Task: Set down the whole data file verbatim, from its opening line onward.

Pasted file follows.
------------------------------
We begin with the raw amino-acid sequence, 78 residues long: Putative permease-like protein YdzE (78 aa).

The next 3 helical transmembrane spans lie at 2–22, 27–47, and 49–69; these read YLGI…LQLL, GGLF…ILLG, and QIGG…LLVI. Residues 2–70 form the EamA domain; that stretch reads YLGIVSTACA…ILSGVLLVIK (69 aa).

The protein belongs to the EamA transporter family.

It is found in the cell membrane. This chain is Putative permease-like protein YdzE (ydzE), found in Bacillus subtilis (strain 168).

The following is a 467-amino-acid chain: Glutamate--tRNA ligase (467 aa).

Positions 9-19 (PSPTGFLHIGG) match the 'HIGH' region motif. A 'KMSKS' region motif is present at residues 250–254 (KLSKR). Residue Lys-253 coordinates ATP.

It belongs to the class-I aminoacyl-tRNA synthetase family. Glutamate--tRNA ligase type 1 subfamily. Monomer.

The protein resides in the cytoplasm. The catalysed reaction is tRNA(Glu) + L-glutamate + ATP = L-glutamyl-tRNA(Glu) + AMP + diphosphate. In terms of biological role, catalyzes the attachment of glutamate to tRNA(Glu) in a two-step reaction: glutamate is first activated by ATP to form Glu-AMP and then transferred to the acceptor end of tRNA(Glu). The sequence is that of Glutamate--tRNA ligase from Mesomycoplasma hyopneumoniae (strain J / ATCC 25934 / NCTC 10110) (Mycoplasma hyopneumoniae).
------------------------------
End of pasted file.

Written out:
We begin with the raw amino-acid sequence, 78 residues long: Putative permease-like protein YdzE (78 aa).

The next 3 helical transmembrane spans lie at 2–22, 27–47, and 49–69; these read YLGI…LQLL, GGLF…ILLG, and QIGG…LLVI. Residues 2–70 form the EamA domain; that stretch reads YLGIVSTACA…ILSGVLLVIK (69 aa).

The protein belongs to the EamA transporter family.

It is found in the cell membrane. This chain is Putative permease-like protein YdzE (ydzE), found in Bacillus subtilis (strain 168).

The following is a 467-amino-acid chain: Glutamate--tRNA ligase (467 aa).

Positions 9-19 (PSPTGFLHIGG) match the 'HIGH' region motif. A 'KMSKS' region motif is present at residues 250–254 (KLSKR). Residue Lys-253 coordinates ATP.

It belongs to the class-I aminoacyl-tRNA synthetase family. Glutamate--tRNA ligase type 1 subfamily. Monomer.

The protein resides in the cytoplasm. The catalysed reaction is tRNA(Glu) + L-glutamate + ATP = L-glutamyl-tRNA(Glu) + AMP + diphosphate. In terms of biological role, catalyzes the attachment of glutamate to tRNA(Glu) in a two-step reaction: glutamate is first activated by ATP to form Glu-AMP and then transferred to the acceptor end of tRNA(Glu). The sequence is that of Glutamate--tRNA ligase from Mesomycoplasma hyopneumoniae (strain J / ATCC 25934 / NCTC 10110) (Mycoplasma hyopneumoniae).